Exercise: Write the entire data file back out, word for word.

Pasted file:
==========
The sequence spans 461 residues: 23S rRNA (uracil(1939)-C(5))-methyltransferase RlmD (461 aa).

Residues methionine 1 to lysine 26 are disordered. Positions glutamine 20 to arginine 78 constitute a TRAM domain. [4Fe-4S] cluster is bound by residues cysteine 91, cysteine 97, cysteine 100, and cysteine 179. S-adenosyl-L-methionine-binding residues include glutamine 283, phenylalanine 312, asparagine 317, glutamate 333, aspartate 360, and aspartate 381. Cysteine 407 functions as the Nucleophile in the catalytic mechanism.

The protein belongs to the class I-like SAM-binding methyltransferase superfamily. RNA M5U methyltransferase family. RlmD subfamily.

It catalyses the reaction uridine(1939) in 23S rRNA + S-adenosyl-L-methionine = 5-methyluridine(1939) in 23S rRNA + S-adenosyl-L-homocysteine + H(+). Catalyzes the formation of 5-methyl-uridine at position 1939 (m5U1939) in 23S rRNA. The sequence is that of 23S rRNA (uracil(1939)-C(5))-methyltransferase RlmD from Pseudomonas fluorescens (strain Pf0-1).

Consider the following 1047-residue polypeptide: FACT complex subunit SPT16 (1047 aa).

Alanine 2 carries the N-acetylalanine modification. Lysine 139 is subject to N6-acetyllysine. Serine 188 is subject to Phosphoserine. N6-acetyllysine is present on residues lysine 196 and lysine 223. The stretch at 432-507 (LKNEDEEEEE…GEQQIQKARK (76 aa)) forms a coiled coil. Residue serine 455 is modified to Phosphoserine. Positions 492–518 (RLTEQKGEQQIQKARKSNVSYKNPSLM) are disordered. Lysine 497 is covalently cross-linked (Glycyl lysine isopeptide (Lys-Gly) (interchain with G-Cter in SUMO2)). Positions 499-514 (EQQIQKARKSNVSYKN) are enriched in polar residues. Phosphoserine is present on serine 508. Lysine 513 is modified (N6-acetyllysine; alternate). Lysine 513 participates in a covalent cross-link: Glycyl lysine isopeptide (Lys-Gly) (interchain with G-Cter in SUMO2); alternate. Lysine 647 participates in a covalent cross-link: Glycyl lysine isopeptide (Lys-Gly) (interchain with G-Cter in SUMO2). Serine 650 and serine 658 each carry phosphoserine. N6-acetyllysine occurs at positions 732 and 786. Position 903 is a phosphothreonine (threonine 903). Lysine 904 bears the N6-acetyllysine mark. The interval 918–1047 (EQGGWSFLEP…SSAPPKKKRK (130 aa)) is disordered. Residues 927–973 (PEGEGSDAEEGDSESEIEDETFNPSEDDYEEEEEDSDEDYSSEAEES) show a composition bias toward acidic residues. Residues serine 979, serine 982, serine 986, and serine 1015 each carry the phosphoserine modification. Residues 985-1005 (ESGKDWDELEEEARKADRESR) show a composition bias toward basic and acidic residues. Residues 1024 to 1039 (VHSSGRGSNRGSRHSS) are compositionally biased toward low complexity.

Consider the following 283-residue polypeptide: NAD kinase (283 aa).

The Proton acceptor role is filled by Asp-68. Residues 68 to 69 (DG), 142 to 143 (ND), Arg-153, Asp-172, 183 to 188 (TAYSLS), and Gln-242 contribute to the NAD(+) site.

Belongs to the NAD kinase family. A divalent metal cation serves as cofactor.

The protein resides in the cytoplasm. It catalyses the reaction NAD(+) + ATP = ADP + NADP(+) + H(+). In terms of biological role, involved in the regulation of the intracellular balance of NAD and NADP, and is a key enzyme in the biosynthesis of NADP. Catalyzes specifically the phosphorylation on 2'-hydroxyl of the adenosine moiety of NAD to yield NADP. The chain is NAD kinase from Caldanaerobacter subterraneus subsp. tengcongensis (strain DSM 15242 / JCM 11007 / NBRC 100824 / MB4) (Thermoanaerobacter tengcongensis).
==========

The sequence spans 461 residues: 23S rRNA (uracil(1939)-C(5))-methyltransferase RlmD (461 aa).

Residues methionine 1 to lysine 26 are disordered. Positions glutamine 20 to arginine 78 constitute a TRAM domain. [4Fe-4S] cluster is bound by residues cysteine 91, cysteine 97, cysteine 100, and cysteine 179. S-adenosyl-L-methionine-binding residues include glutamine 283, phenylalanine 312, asparagine 317, glutamate 333, aspartate 360, and aspartate 381. Cysteine 407 functions as the Nucleophile in the catalytic mechanism.

The protein belongs to the class I-like SAM-binding methyltransferase superfamily. RNA M5U methyltransferase family. RlmD subfamily.

It catalyses the reaction uridine(1939) in 23S rRNA + S-adenosyl-L-methionine = 5-methyluridine(1939) in 23S rRNA + S-adenosyl-L-homocysteine + H(+). Catalyzes the formation of 5-methyl-uridine at position 1939 (m5U1939) in 23S rRNA. The sequence is that of 23S rRNA (uracil(1939)-C(5))-methyltransferase RlmD from Pseudomonas fluorescens (strain Pf0-1).

Consider the following 1047-residue polypeptide: FACT complex subunit SPT16 (1047 aa).

Alanine 2 carries the N-acetylalanine modification. Lysine 139 is subject to N6-acetyllysine. Serine 188 is subject to Phosphoserine. N6-acetyllysine is present on residues lysine 196 and lysine 223. The stretch at 432-507 (LKNEDEEEEE…GEQQIQKARK (76 aa)) forms a coiled coil. Residue serine 455 is modified to Phosphoserine. Positions 492–518 (RLTEQKGEQQIQKARKSNVSYKNPSLM) are disordered. Lysine 497 is covalently cross-linked (Glycyl lysine isopeptide (Lys-Gly) (interchain with G-Cter in SUMO2)). Positions 499-514 (EQQIQKARKSNVSYKN) are enriched in polar residues. Phosphoserine is present on serine 508. Lysine 513 is modified (N6-acetyllysine; alternate). Lysine 513 participates in a covalent cross-link: Glycyl lysine isopeptide (Lys-Gly) (interchain with G-Cter in SUMO2); alternate. Lysine 647 participates in a covalent cross-link: Glycyl lysine isopeptide (Lys-Gly) (interchain with G-Cter in SUMO2). Serine 650 and serine 658 each carry phosphoserine. N6-acetyllysine occurs at positions 732 and 786. Position 903 is a phosphothreonine (threonine 903). Lysine 904 bears the N6-acetyllysine mark. The interval 918–1047 (EQGGWSFLEP…SSAPPKKKRK (130 aa)) is disordered. Residues 927–973 (PEGEGSDAEEGDSESEIEDETFNPSEDDYEEEEEDSDEDYSSEAEES) show a composition bias toward acidic residues. Residues serine 979, serine 982, serine 986, and serine 1015 each carry the phosphoserine modification. Residues 985-1005 (ESGKDWDELEEEARKADRESR) show a composition bias toward basic and acidic residues. Residues 1024 to 1039 (VHSSGRGSNRGSRHSS) are compositionally biased toward low complexity.

Consider the following 283-residue polypeptide: NAD kinase (283 aa).

The Proton acceptor role is filled by Asp-68. Residues 68 to 69 (DG), 142 to 143 (ND), Arg-153, Asp-172, 183 to 188 (TAYSLS), and Gln-242 contribute to the NAD(+) site.

Belongs to the NAD kinase family. A divalent metal cation serves as cofactor.

The protein resides in the cytoplasm. It catalyses the reaction NAD(+) + ATP = ADP + NADP(+) + H(+). In terms of biological role, involved in the regulation of the intracellular balance of NAD and NADP, and is a key enzyme in the biosynthesis of NADP. Catalyzes specifically the phosphorylation on 2'-hydroxyl of the adenosine moiety of NAD to yield NADP. The chain is NAD kinase from Caldanaerobacter subterraneus subsp. tengcongensis (strain DSM 15242 / JCM 11007 / NBRC 100824 / MB4) (Thermoanaerobacter tengcongensis).